It’s easy to feel helpless as a parent to an IB student. Your child may be going through constant stress and anxiety about schoolwork mixed with the inevitable hardships of being a teenager. When you get too involved your child gets annoyed, but if you don’t get involved at all you may be scared that they don’t feel supported… We get tons of questions at Lanterna from parents who are wondering what the best way to deal with this is – and here are our top 5 tips!

1. Understand the IB

The last thing a child needs when they’re stressing about their EE or IA is a parent asking you to explain what those acronyms mean. If you, as a parent, have no idea what your child is going through and what significance different assignments have then it’ll be near impossible to provide them with useful comments. Take some time to read through the basics of what the IB is so that you can empathize with them! Check out our Breakdown of the IB for IB Parents or any of our other ‘Understanding the IB’ blog posts for more information!

2. Be comfortable with stepping back

Many IB students are happy to study independently without interruption, and may think that even your well-intentioned remarks are worthless. In an interview with IBO, an IB Parent stated that “my children don’t ask for much input… all we do is try and provide a caring, stable, and supportive home environment”. We’ve heard countless stories with students like this, who would prefer to tackle the IB by themselves, and feel that a constant smattering of questions from parents is the opposite of what they need. If you’re comfortable with letting your child have that space, it might be exactly what they would like in order to thrive.

3. Understand venting vs. advice-seeking

Sometimes IB students want to vent about their frustrations and grievances, and aren’t necessary looking for a solution to their problems. It can just be therapeutic to spew out all the things on your mind! We’d recommend that if you hear your child starting to rant about how terrible they think the IB is, ask them whether they would like advice about it or if they just wanted to get something off their chest. Although this might sound strange, there is something extremely comforting about your parents understanding that sometimes you just need an emotional release!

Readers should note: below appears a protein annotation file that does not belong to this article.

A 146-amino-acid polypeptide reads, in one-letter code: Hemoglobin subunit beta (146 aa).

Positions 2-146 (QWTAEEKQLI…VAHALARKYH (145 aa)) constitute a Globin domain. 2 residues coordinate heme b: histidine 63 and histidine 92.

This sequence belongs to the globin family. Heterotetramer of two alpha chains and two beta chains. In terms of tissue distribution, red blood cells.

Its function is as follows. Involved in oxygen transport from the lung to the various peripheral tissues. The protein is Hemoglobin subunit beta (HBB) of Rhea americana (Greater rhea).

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4. Recognize the difficulty of the IB

The last thing an IB student needs is additional pressure coming from their parents when they’ve got enough pressure already coming from the school and their peers. The IB is an extremely difficult diploma – and even passing it should be seen as an academic success! Expecting your child to get a 7 in every subject is, in most cases, wholly unrealistic. Ask your school for the average IB scores in different subjects to get a perspective on what a ‘good’, ‘bad’, and ‘average’ score is within a particular subject so you don’t unnecessarily stress your child more than they already are!

5. Explore getting them a tutor

A Lanterna tutor can help your child not only to understand problem areas, or difficult subjects, but it allows them to speak with someone who went through the same experience they’re currently going through! Not only will your child get excellent teaching, but receive top tips on how to manage stress, improve organization, and tackle IB exams/assignments. If you’d be interested in seeing how tutoring may work for your child, you can get your own tutor today! Book a package that suits you, and if it’s not for you, then you can get a full refund after the first hour!